Ministry of AYUSH to integrate allopathic and traditional forms of medicine

New Delhi: Bringing traditional medicine into the domain of allopathic science, the ministry of Ayurveda, Yoga and Naturopathy, Unani, Siddha and Homeopathy (AYUSH) has announced several projects looking into its “efficacy” in various ailments. In Parliament, minister for AYUSH Shripad Yesso Naik said that the Central Council for Research in Homeopathy had undertaken clinical studies on “chikungunya and influenza like illnesses” and the Central Council for Research in Ayurveda Sciences (CCRAS) and Central Council for Research in Unani Medicines(CCRUM) had signed MOUs with Indian Council of Medical Research (ICMR) for joint collaborative projects on Ayurvedic and Unani formulations related to treatment of Dengue and Tuberculosis (TB) respectively.

Speaking to dna, Director General of the ICMR, Dr. Soumya Swaminathan, said that there was much government encouragement to find ways of integrating allopathic and traditional forms of medicine. ICMR, she said would be responsible for generating and collecting sound data and evidence.

The MOU with the Unani council was signed two years ago under the aegis of the then DG, VM Katoch, who had written to all other institutions to cooperate. Swaminathan, then Director at the National Institute of Research in Tuberculosis, had held meetings with the Unani council to go over the compounds they said might help in TB.

“However, we decided that the treatment for tuberculosis had to be allopathic,” said Swaminathan. What Unani could offer was relief with side effects, help build a patient’s appetite, weight, make their jaundiced liver healthier.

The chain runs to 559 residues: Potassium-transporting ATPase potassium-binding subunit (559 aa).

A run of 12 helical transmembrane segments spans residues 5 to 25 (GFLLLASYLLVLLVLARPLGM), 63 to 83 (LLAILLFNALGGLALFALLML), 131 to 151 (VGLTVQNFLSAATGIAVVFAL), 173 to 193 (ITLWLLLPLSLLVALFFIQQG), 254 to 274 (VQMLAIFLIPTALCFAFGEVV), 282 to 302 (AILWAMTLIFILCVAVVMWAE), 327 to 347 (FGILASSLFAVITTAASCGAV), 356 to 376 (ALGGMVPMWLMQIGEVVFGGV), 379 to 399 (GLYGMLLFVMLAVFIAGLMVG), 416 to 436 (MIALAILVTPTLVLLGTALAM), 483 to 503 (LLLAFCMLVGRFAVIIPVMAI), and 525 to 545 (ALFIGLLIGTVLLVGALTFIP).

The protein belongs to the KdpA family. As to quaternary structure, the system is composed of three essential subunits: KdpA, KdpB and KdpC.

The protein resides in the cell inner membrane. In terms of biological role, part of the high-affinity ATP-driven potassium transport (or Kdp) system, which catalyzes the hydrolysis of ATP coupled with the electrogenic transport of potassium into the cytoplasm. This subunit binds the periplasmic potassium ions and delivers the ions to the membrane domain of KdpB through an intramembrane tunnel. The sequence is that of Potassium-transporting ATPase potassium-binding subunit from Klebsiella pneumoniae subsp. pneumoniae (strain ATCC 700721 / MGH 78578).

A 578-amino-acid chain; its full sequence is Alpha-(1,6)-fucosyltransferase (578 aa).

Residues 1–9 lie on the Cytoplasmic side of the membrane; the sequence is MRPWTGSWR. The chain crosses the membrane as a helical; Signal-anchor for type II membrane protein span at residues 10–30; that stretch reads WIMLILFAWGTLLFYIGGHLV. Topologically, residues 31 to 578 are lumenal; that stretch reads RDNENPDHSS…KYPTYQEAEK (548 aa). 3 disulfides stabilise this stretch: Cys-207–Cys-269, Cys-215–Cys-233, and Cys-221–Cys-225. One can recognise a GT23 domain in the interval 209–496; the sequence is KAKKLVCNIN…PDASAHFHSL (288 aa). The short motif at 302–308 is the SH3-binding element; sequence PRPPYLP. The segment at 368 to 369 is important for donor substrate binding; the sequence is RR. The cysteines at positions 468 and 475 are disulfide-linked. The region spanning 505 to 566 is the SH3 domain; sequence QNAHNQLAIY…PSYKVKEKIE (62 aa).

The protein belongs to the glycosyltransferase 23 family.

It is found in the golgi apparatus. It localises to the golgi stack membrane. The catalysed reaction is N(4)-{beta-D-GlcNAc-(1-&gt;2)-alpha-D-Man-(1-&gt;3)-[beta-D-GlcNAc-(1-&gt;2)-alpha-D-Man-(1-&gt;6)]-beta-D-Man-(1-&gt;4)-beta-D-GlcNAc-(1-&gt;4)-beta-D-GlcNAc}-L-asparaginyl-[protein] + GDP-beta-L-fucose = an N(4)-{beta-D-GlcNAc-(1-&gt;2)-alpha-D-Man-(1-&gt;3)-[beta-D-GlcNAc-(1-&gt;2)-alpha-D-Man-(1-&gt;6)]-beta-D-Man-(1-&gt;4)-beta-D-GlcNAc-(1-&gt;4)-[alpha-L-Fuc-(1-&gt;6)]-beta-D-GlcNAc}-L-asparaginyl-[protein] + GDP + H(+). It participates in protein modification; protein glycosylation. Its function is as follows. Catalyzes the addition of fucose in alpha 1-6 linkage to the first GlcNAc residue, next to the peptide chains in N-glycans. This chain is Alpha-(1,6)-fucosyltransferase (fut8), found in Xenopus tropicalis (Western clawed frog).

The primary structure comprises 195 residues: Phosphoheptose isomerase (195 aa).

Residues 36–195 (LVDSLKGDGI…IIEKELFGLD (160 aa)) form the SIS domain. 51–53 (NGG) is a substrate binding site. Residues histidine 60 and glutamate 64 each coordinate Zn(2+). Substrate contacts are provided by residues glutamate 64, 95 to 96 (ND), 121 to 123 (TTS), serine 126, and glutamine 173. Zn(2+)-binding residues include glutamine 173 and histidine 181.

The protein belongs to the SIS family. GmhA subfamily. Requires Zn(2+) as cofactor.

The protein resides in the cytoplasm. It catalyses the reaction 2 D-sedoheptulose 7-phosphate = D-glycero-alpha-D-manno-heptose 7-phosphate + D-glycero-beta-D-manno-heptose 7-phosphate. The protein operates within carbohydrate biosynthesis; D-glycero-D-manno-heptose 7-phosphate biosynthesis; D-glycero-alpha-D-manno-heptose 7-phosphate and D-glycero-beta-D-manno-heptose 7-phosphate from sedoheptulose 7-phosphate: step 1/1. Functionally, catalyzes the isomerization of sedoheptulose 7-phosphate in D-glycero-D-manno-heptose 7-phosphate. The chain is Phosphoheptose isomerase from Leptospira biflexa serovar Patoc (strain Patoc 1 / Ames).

This resulted in formulations of protocols and, so far, trials are being carried for the safety of these unani formulations in “animal models”. The next step will be to test the interaction of the formulations with existing TB drugs, on volunteers. If that goes well, then the trials will move to giving these formulations to TB patients.

“The dengue project is recent and came about after the recent outbreak,” said Swaminathan. she recounted that the Ayurveda council had advertised a list of herbal remedies for dengue during the outbreak, and Swaminathan spoke to Ayush officials about validating these remedies. “If they work then we can out them out in a global market,” she said.

Due to this conversation, two teams comprising allopathic and ayurvedic professionals were set up to, again, form protocols and chart a way of carrying out these studies in allopathic hospitals. “Currently it’s in the preliminary stages and we’re looking at four to five hospitals across India to test certain ayurvedic formulations. Right now they’re testing the batches for purity and quality,” said Swaminathan. After this, they need to approach the ethics committee.

“Ayurveda hasn’t offered a cure for dengue, but increased symptomatic relief,” she added saying that maybe antiviral activity could be observed in these formulations. “We need to have such clinical trials, similar to how siddha medicine is being tested in a lab in Chennai for antiviral activities.”